Stanley Meltzoff

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Stanley Meltzoff (March 27, 1917 - November 9, 2006) was an American painter and was most known for his marine paintings [1]

The artist attended the MA Inst. Fine Arts, NYU, 1940 and the Art Students League of New York. He was a soldier Artist-Journalist with Stars and Stripes, Italy World War II 1941-45. The artist became a full-time picture-maker in 1949.[2] Meltzoff was a member of the Society of animal artists.[3]

Stanley Meltzoff (1917–2006) was one of America's foremost artists and illustrators of the 20th century. Born in New York, his father Nathan was a cantor at a Manhattan synagogue and instilled in his son a keen appreciation for the arts. Stanley was educated at CCNY, graduating with a Phi Beta Kappa key and falling into an instructorship at the famed Pratt Institute of Art before the advent of World War II. During the war, he was a correspondent for Stars and Stripes, the legendary military publication that introduced the world to Bill Mauldin and Andy Rooney, among others. Meltzoff was an illustrator, bringing to life the news of the day and creating visuals for Puptent Poets, a small paperback of soldiers' verse that struck a nerve with every serviceman who opened its pages.

Returning to NY after the war, he spent five years alternating between teaching and art, finally gaining the artistic courage to go out on his own. The 1950s were spent creating dozens of pulp fiction paperback covers for the likes of Robert Heinlein (among many others) and completing a variety of striking pictures for a number of high-profile Madison Avenue advertisers. Along the way, he painted covers and interior spreads for the likes of Life, National Geographic, Saturday Evening Post, The Atlantic, and many others. His 65 covers for Scientific American was an indication of the good company that demanded his work. Today his art hangs in the National Gallery (Smithsonian), Getty Museum, and many other world-class institutions.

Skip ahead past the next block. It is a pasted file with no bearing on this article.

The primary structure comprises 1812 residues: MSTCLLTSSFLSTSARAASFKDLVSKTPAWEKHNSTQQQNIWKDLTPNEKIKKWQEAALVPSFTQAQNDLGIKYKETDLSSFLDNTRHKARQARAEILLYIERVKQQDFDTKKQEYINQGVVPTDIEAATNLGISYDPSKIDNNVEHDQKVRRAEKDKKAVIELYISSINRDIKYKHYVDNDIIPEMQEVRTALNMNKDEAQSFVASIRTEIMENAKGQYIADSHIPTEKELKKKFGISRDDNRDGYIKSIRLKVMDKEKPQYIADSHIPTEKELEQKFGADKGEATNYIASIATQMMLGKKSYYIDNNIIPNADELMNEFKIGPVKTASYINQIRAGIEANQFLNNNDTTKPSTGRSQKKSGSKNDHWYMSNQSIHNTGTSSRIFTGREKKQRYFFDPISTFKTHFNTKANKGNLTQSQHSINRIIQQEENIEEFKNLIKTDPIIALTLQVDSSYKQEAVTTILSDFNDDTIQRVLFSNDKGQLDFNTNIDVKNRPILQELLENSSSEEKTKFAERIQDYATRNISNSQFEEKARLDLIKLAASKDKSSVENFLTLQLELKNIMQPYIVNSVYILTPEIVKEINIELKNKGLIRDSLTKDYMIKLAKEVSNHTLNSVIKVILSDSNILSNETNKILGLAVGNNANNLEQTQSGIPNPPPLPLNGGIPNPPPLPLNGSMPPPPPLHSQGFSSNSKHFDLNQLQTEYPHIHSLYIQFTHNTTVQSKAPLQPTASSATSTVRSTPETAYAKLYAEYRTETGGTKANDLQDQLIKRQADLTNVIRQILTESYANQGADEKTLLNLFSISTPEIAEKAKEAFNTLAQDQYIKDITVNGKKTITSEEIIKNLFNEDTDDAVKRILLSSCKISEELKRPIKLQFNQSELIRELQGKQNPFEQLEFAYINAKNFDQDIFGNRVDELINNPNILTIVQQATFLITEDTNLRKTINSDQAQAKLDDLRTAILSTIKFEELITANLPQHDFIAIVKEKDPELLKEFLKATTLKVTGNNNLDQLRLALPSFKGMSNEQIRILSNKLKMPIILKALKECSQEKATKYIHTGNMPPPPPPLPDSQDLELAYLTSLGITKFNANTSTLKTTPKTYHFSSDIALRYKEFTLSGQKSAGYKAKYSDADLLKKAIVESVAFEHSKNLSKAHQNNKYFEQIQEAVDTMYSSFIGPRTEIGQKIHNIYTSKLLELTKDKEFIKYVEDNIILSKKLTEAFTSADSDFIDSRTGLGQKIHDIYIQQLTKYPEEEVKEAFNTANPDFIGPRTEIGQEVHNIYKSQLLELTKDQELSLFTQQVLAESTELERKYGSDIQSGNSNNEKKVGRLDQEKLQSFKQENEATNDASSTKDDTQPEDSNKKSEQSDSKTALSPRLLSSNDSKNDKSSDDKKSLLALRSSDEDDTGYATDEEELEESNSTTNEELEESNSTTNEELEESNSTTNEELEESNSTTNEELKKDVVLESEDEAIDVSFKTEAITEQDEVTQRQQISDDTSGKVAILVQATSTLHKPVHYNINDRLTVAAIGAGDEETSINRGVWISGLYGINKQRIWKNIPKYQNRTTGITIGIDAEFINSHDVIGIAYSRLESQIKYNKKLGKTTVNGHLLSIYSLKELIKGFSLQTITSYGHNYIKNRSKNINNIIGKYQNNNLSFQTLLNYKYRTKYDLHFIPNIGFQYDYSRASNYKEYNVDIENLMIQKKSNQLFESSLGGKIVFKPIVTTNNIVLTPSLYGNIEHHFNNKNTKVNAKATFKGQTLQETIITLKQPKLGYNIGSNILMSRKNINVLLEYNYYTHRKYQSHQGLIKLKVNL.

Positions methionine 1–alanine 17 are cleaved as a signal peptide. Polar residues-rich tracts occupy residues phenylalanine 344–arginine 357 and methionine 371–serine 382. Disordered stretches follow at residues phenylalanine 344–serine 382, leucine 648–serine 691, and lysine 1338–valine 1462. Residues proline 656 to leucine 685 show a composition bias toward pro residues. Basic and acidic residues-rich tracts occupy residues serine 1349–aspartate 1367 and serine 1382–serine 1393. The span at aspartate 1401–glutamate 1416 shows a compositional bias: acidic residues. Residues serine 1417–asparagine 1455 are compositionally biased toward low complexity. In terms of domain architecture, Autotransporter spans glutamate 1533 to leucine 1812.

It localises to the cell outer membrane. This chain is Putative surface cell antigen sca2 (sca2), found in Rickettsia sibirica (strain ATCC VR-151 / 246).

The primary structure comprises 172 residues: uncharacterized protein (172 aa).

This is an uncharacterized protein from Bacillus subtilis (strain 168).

However, with the advent of low-cost color photography and reproduction in the early 1960s, illustration artists such as Stanley found their finally honed skills less in demand. Bowing to the times, he switched gears and began painting saltwater game fish in their undersea environments. He was the first to do so, attracting the attention first of Sports Illustrated and later virtually all outdoor media. He painted virtually all the major big-game species, eschewing fresh water species as being easier to see and thus less interesting to paint. His art would run in virtually every major outdoor publication, including Field and Stream, Gray's Sporting Journal, Outdoor Life, Sporting Classics, Sports Afield, Wildlife Art, and others. Widely recognized by a variety of admirers and institutions, he continued to garner accolades until the end of his life. Today it is not too much to say that virtually every fish painter of any stature still regards Stanley Meltzoff as not only the father of the genre but still its unchallenged master. Meltzoff died in 2006 at age 89. A book on his life and work will be published in late 2009.


  1. ^ NY Times Obituary Retrieved October 23, 2008
  2. ^ Stanley Meltzoff Official Website: Biography Retrieved October 23, 2008
  3. ^ Artists for Conservation Organization: Member Biography Retrieved October 23, 2008

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